European Journal of Clinical Pharmacology

, Volume 33, Issue 1, pp 21–25 | Cite as

Comparison of concomitant nicardipine hydrochloride and propranolol with propranolol alone in patients with essential hypertension

  • J. G. Nievel
  • C. W. H. Havard
  • A. P. Douglas-Jones
Originals

Summary

A twelve-week parallel study was conducted to compare the efficacy and safety of nicardipine plus propranolol with that of propranolol alone in 67 patients with mild to moderate essential hypertension. Efficacy data was analysed for 50 patients. The regimens used were 90 mg · day−1 of nicardipine and 120 mg · day−1 of propranolol.

Both treatments significantly reduced supine and standing systolic and diastolic blood pressure from baseline values at all visits. At all visits, concomitant administration of nicardipine and propranolol produced a greater reduction in systolic and diastolic pressures than did propranolol alone, although the difference between treatments did not always reach statistical significance.

Few adverse events were reported, and none was clinically important.

We conclude that nicardipine taken concomitantly with propranolol is more effective than propranolol alone in treating patients with hypertension and that the combined regimen is well tolerated.

Key words

nicardipine propranolol hypertension concomitant administration adverse effects 

Preview

Unable to display preview. Download preview PDF.

Unable to display preview. Download preview PDF.

References

  1. Asplund J (1985) Nicardipine hydrochloride in essential hypertension — a controlled study. Br J Clin Pharmacol 20 [Suppl 1]: 120S-124SPubMedGoogle Scholar
  2. Forette F, Bellet M, Henry JF, Hervy MP, Poyard-Salmeron C, Bouchacourt P, Guerret M (1985) Effect of nicardipine in elderly hypertensive patients. Br J Clin Pharmacol 20 [Suppl 1]: 125S-129SPubMedGoogle Scholar
  3. Forthofer RN, Lehnen RG (1981) Public program analysis: A new categorical data approach. Lifetime Learning Publications, Belmont, CaliforniaGoogle Scholar
  4. Fujita T, Noda H (1983) Hemodynamic changes associated with long-term antihypertensive therapy with new calcium antagonist. Jpn Heart J 24: 587–593PubMedGoogle Scholar
  5. Grizzle JE, Starmer CF, Koch GG (1969) Analysis of categorical data by linear models. Biometrics 25: 489–504PubMedCrossRefGoogle Scholar
  6. Guazzi MD (1982) The role of calcium antagonists in the management of hypertension. Pract Cardiol 8: 39–55Google Scholar
  7. Hollander M, Wolfe DA (1973) Nonparametric statistical methods. John Wiley and Sons, New YorkGoogle Scholar
  8. Kaplan NM (1983) Newer anti-hypertensive agents. Postgrad Med 73: 213–215, 219–222PubMedGoogle Scholar
  9. Kolloch R, Stumpe KO, Overlack A (1985) Blood pressure, heart rate and A-V conduction responses to nicardipine in hypertensive patients receiving atenolol. Br J Clin Pharmacol 20 [Suppl 1]: 130S-134SPubMedGoogle Scholar
  10. Lambert CR, Hill JA, Nicholas WW, Feldman RL, Pepine CJ (1985) Coronary and systemic hemodynamic effects of nicardipine. Am J Cardiol 55: 652–656PubMedCrossRefGoogle Scholar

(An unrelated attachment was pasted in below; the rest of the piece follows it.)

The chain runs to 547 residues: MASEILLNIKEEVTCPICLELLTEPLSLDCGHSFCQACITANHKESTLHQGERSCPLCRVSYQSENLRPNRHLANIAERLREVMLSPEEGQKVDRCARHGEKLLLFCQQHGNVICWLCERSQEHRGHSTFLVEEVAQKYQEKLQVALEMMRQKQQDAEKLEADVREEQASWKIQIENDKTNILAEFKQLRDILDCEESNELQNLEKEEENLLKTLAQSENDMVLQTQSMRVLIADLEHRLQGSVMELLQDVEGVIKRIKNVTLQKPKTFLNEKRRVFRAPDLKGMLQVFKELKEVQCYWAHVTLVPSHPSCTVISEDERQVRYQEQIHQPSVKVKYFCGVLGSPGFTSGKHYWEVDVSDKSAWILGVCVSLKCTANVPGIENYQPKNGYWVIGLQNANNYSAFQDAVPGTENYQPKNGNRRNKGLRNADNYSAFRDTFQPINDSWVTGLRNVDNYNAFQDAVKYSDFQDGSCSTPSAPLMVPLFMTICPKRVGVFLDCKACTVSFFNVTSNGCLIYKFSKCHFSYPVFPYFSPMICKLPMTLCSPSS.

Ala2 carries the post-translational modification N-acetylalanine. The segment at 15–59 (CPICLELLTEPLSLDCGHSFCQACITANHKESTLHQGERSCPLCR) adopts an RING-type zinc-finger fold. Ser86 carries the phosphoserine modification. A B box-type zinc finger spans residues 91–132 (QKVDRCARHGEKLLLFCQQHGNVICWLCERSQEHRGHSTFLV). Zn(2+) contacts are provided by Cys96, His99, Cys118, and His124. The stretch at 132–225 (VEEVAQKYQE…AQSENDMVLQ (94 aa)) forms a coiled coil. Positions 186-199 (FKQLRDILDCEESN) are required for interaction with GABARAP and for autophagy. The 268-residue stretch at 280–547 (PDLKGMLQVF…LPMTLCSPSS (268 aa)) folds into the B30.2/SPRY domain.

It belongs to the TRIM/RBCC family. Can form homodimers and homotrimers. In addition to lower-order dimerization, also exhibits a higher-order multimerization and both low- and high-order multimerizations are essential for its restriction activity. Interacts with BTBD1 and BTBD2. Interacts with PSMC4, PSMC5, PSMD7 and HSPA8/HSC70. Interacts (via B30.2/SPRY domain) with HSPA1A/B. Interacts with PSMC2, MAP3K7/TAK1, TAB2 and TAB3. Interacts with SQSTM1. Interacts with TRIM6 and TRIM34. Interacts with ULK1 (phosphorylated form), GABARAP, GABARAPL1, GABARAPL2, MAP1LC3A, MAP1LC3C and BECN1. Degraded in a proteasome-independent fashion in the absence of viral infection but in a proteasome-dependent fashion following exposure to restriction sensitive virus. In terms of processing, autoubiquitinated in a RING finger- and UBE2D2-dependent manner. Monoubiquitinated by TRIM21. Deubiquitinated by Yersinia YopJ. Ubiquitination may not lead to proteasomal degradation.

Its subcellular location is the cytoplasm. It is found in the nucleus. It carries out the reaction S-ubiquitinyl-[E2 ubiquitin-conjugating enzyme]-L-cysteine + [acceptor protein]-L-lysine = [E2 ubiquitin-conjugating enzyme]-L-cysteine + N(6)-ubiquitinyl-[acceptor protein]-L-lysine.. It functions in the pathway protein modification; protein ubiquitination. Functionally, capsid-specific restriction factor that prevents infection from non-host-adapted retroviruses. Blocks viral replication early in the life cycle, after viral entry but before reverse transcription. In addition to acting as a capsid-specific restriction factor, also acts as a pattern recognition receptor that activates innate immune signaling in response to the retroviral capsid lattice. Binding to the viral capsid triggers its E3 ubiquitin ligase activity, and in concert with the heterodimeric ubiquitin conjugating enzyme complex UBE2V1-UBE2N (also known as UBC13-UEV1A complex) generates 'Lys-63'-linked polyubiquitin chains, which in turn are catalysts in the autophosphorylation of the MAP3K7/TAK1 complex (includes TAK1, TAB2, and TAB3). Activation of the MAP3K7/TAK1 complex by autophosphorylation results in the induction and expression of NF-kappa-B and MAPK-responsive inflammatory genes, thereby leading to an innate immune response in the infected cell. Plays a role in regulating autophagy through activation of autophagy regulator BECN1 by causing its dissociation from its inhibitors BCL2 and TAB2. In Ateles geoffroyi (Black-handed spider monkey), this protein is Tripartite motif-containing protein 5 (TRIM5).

11. Levenson J, Simon ACh, Bouthier J, Maarek BC, Safar ME (1985) The effect of acute and chronic nicardipine therapy on forearm arterial haemodynamics in essential hypertension. Br J Clin Pharmacol 20 [Suppl 1]: 107S-113SPubMedGoogle Scholar
  12. Maxwell AE (1961) Analysing qualitative data. Methuen, LondonGoogle Scholar
  13. Messerli FH, Ventura HO (1982) The role of calcium antagonists in hypertension. Drug Ther Hosp 7: 39–44, 48Google Scholar
  14. Nayler WG (1983) Calcium antagonists. Med J Aust 2 (10): 506–512PubMedGoogle Scholar
  15. Nayler WG, Horowitz JD (1983) Calcium antagonists: A new class of drugs. Pharmacol Ther 20 (2): 203–262PubMedCrossRefGoogle Scholar
  16. Pouleur H, Etienne J, Van Mechelen H, Van Eyll C, Charlier AA, Brasseur LA, Rousseau MF (1984) Effects of nicardipine or nifedipine added to propranolol in patients with coronary artery disease. Postgrad Med J 60 [Suppl 4]: 23–28PubMedGoogle Scholar
  17. Rousseau MF, Etienne J, Van Mechelen H, Veriter C, Pouleur H (1984) Haemodynamic and cardiac effects of nicardipine in patients with coronary artery disease. J Cardiovasc Pharmacol 6: 833–839PubMedGoogle Scholar
  18. Spivack C, Ocken S, Frishman WH (1983) Calcium antagonists: Clinical use in the treatment of systemic hypertension. Drugs 25: 154–177PubMedGoogle Scholar
  19. Takabatake T, Ohta H, Yamamoto Y, Maekawa M, Arai S, Hattori N, Nomura G (1982) Antihypertensive effects of nicardipine hydrochloride in essential hypertension. Int J Clin Pharmacol Ther Toxicol 20: 346–352PubMedGoogle Scholar
  20. Taylor SH, Frais MA, Lee P, Verma SP, Jackson N, Silke B (1985) Anti-hypertensive dose-response effects of nicardipine in stable essential hypertension. Br J Clin Pharmacol 20 [Suppl 1]: 135S-138SPubMedGoogle Scholar
  21. Zsoter TT, Church JG (1983) Calcium antagonists: Pharmacodynamic effects and mechanisms of action. Drugs 25: 93–112PubMedCrossRefGoogle Scholar

Copyright information

© Springer-Verlag 1987

Authors and Affiliations

  • J. G. Nievel
    • 1
  • C. W. H. Havard
    • 1
  • A. P. Douglas-Jones
    • 2
  1. 1.Department of Clinical Pharmacology and TherapeuticsRoyal Northern HospitalLondonEngland
  2. 2.The SurgeryTuckswood, NorwichEngland

Personalised recommendations